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Old 17-02-2009, 08:01   #16
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A Wherry Nice Story.

"Pushpit" is simply a vernacularism particular to the English that arose in the daze of wherrymen.

The generic term "pulpit" originally simply referred to a railing around an elevated work platform. Aboard ships, one needed to be able to work the bowsprit sails and, of course, use the "heads", above and foward of the bulwarks at the bow. For this a platform was constructed and surrounded by a "pulpit".

On wherrys--small flat bottomed sailing barges used to transport people and cargos up, down and across rivers that ships could not enter, a similar platform was often constructed at the stern, aft of the cockpit and beyond the "taffrail" that enclosed the cockpit, from which a crew could use a long pole to "push" the boat when the wind failed. It too was commonly surrounded by a pulpit, however, since it was the location from which one "pushed" the boat, it became known--locally--as a "pushpit".

These daze, at least in the US, it is the vernacular to refer to the taffrails as a Stern Pulpit and of course the forward pulpit as the Bow Pulpit.

FWIW...

s/v HyLyte
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Old 17-02-2009, 08:35   #17
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I was always amused when some years ago a lot of the racing guys (probably as a reaction against us cruising traditionalists) started irrevrently referring to all sheets, lines, and such as strings.
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Old 17-02-2009, 08:41   #18
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Originally Posted by bmartinsen View Post
I have a living room and a swimming pool in the basement

Excellent!!!!
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Old 17-02-2009, 08:58   #19
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pirate What's in a name

When I was in the navy I lived in mess and slept in a rack. Sonarmen were called ping bosuns and bosuns were called dibby dabs.To be cheated was to be"seen off". I think sailors are pretty inventive when it comes to the use of the English language.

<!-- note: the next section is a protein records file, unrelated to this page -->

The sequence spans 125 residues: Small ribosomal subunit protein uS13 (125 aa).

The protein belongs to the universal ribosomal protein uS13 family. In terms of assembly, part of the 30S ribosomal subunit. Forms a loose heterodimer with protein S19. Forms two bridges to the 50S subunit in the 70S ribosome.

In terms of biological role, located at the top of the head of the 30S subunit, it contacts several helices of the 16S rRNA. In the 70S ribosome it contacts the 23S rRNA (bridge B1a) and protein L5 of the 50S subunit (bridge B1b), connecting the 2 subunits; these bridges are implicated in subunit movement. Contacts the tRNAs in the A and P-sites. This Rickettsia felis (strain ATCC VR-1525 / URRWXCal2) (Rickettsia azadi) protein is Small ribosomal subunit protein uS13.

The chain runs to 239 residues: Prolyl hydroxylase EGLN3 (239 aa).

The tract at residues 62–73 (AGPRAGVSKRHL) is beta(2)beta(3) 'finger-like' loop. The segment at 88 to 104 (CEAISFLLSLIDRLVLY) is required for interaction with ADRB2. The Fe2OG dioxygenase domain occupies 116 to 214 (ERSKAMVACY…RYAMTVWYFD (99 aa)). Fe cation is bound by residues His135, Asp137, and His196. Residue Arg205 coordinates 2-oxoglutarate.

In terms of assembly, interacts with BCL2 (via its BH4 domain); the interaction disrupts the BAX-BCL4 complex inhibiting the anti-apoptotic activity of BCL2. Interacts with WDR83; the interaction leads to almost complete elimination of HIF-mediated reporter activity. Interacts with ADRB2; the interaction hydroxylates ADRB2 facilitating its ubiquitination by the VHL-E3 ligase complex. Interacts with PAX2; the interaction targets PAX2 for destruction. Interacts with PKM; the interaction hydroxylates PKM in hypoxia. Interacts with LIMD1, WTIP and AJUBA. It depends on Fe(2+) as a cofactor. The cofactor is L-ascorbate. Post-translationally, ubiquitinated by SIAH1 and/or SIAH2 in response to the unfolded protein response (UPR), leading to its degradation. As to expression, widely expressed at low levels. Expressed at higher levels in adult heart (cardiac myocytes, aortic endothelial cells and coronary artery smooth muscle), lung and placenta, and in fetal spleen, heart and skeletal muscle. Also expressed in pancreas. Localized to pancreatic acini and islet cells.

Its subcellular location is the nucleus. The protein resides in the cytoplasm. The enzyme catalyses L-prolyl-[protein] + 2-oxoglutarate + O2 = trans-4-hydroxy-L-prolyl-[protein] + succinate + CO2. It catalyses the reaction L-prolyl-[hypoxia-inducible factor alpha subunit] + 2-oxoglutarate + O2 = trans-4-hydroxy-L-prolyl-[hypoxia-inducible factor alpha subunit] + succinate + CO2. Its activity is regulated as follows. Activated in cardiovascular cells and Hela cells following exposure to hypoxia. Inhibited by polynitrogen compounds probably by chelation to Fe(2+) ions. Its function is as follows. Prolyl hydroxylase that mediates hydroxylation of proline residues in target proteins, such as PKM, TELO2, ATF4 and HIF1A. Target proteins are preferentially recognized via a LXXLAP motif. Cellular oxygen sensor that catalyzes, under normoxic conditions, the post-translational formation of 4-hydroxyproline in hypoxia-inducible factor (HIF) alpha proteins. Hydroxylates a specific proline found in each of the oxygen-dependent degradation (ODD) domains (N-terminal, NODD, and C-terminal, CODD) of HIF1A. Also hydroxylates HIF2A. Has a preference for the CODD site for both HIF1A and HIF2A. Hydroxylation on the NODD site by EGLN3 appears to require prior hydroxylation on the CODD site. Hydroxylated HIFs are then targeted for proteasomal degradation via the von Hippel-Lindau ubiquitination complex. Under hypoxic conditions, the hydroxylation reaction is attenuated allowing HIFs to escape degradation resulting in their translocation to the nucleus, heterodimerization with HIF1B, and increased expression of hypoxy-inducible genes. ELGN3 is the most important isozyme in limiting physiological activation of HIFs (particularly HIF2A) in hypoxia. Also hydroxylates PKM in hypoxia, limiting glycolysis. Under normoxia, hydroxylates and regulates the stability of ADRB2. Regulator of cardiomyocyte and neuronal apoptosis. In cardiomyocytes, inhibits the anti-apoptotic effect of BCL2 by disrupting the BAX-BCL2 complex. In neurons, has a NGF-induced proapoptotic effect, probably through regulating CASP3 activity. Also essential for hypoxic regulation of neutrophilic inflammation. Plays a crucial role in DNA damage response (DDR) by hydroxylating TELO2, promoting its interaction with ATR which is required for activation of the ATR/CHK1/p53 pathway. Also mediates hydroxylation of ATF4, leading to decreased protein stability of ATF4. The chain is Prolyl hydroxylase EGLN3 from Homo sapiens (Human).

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Old 17-02-2009, 09:22   #20
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This reminds me of my childhood. I was one of 9 children (2nd to last) of the son of a proper US Navy Captain. My father would have followed in his father's footsteps, but wasn't accepted due to colorblindness.

Each of us in turn, had to learn the various parts of a sailboat and were instructed on proper emergency procedures (e.g., man-overboard, righting a captsized boat, etc.) before our dad would even allow us onboard. I couldn't have been more than 5 or 6 years of age when I began my tutelage. I have fond memories of my dad pulling me around the front yard on the grass in our snark with the sails up; no centerboard in and the rudder kicked up teaching me how to come about. Barking all of the proper commands ("Ready about/Hard a-lee"), etc. Once mastered, we would then attempt real water experience reinforcing all of the land-based lessons.

He had the patience of a saint and never yelled. And if anyone aboard used incorrect terminology, he'd politely correct them. I don't know if it was the enthusiasm of my youth or my desire to be close to my dad, but I loved the challenge and was eager to learn.

When Bruce and I cruised with his kids, I always tried to instill some of the correct terminology in them and for the most part (especially pre-teen years) they seemed to want to learn.

Personally, I think proper terminology (as well as the rules) have their place and should be correctly conveyed to ensure effective communication and safe practices. And it doesn't hurt to retain "a sense of history" in doing so. But I don't let it bother me when someone doesn't follow "suit" (pun intended... get it? calling a spade, a spade).